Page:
France and Britain both suffered financially because of the war, with significant long-term consequences. Britain gained control of French Canada and Acadia, colonies containing approximately 80, primarily French-speaking Roman Catholic residents. The deportation of Acadians beginning in made land available to immigrants from Europe and migrants from the colonies to the south.
The British resettled many Acadians throughout its American provinces, but many went to France and some went to New Orleans, which they expected to remain French. Some were sent to colonize places as diverse as French Guiana and the Falkland Islands , but these efforts were unsuccessful.
The Louisiana population contributed to founding the Cajun population. The French word "Acadien" changed to "Cadien" then to "Cajun". King George III issued the Royal Proclamation of on October 7, which outlined the division and administration of the newly conquered territory, and it continues to govern relations to some extent between the government of Canada and the First Nations.
Included in its provisions was the reservation of lands west of the Appalachian Mountains to its Indian population,  a demarcation that was only a temporary impediment to a rising tide of westward-bound settlers. The Act maintained French Civil law, including the seigneurial system , a medieval code removed from France within a generation by the French Revolution. The Quebec Act was a major concern for the largely Protestant Thirteen Colonies over the advance of "popery".
It is typically associated with other Intolerable Acts , legislation that eventually led to the American Revolutionary War. The Quebec Act served as the constitutional document for the Province of Quebec until it was superseded by the Constitutional Act The Crown sought sources of revenue to pay it off and attempted to impose new taxes on its colonies.
These attempts were met with increasingly stiff resistance, until troops were called in to enforce the Crown's authority, and they ultimately led to the start of the American Revolutionary War.
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Minister Choiseul considered that he had made a good deal at the Treaty of Paris, and Voltaire wrote that Louis XV had lost "a few acres of snow". The elimination of French power in America meant the disappearance of a strong ally for some Indian tribes. The British takeover of Spanish Florida resulted in the westward migration of Indian tribes who did not want to do business with them.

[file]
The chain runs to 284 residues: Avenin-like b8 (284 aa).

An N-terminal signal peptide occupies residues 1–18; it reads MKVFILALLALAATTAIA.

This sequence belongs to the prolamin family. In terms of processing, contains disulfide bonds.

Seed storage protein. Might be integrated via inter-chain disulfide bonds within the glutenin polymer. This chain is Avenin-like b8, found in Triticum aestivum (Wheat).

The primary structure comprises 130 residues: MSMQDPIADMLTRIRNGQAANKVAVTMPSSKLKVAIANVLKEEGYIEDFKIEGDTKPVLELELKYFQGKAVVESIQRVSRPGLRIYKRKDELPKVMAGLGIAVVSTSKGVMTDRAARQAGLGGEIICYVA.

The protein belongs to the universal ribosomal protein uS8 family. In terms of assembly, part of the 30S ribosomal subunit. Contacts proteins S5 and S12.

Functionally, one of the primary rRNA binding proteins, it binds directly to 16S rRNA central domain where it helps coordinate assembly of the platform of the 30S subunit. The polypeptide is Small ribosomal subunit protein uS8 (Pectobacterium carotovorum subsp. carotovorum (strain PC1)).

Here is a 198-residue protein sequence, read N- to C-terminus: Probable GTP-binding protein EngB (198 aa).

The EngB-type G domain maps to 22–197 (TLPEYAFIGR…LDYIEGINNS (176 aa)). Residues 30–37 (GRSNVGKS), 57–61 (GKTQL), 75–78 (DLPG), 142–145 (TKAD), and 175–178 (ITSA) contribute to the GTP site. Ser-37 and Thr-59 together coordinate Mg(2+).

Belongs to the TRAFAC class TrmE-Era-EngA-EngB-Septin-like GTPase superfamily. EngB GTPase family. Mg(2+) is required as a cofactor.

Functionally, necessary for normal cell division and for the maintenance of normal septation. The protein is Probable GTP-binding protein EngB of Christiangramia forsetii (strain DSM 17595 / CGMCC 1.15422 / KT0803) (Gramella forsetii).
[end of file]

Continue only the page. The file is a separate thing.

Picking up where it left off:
This migration also caused a rise in tensions between the Choctaw and the Creek, historic enemies who were competing for land. Most went to Cuba, although some Christianized Yamasee were resettled to the coast of Mexico. Cave describes as French "revenge for Montcalm's death". From Wikipedia, the free encyclopedia. This article is about the conflict from to For the series of conflicts between and , see French and Indian Wars.
Lawrence and Mohawk theater. Lawrence Cape Sable St. John River Restigouche St.
8b. The French and Indian War
Theatres of the Seven Years' War. This section needs additional citations for verification. Please help improve this article by adding citations to reliable sources. Unsourced material may be challenged and removed. See also: Franco-Indian alliance. See also: Conquest of Jefferson, North Carolina: McFarland. Page In John G. Reid ed. University of Toronto Press.
Encyclopedia of North American immigration. New York: Facts on File.
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Revolutionary America, — A Political History. London: Routledge. World Digital Library. Retrieved In Buckner, Phillip; Reid, John eds. Toronto: University of Toronto Press. New York: Alfred A. Retrieved January 21, Anderson, Fred New York: Knopf. New York: Viking. Brumwell, Stephen Cambridge University Press. Calloway, Colin G Oxford University Press. Cave, Alfred A. The French and Indian War.
Westport, Connecticut - London: Greenwood Press. Eckert, Allan W. Wilderness Empire. Bantam Books, , originally published Second volume in a series of historical narratives, with emphasis on Sir William Johnson.
Academic historians often regard Eckert's books, which are written in the style of novels, to be unreliable, as they contain things like dialogue that is clearly fictional. Ellis, Joseph J. His Excellency George Washington. New York: Vintage Books. Fowler, William M. New York: Walker. Gipson, Lawrence H. Jennings, Francis New York: Norton.
Murrin, John M.
Atlantic Politics, Military Strategy and the French and Indian War by Richard Hall
Reviews in American History. Nester, William R The first global war: Britain, France, and the fate of North America, — Westport, CT: Praeger. Nester, William R. Guns at the Forks. Parkman, Francis. Originally published New York: Da Capo, Library and Archives Canada. Links to related articles. History of North America. Military history of Canada. French colonial conflicts. History of the United States. Prehistory Pre-Columbian Colonial — — — — — — — — — —present.
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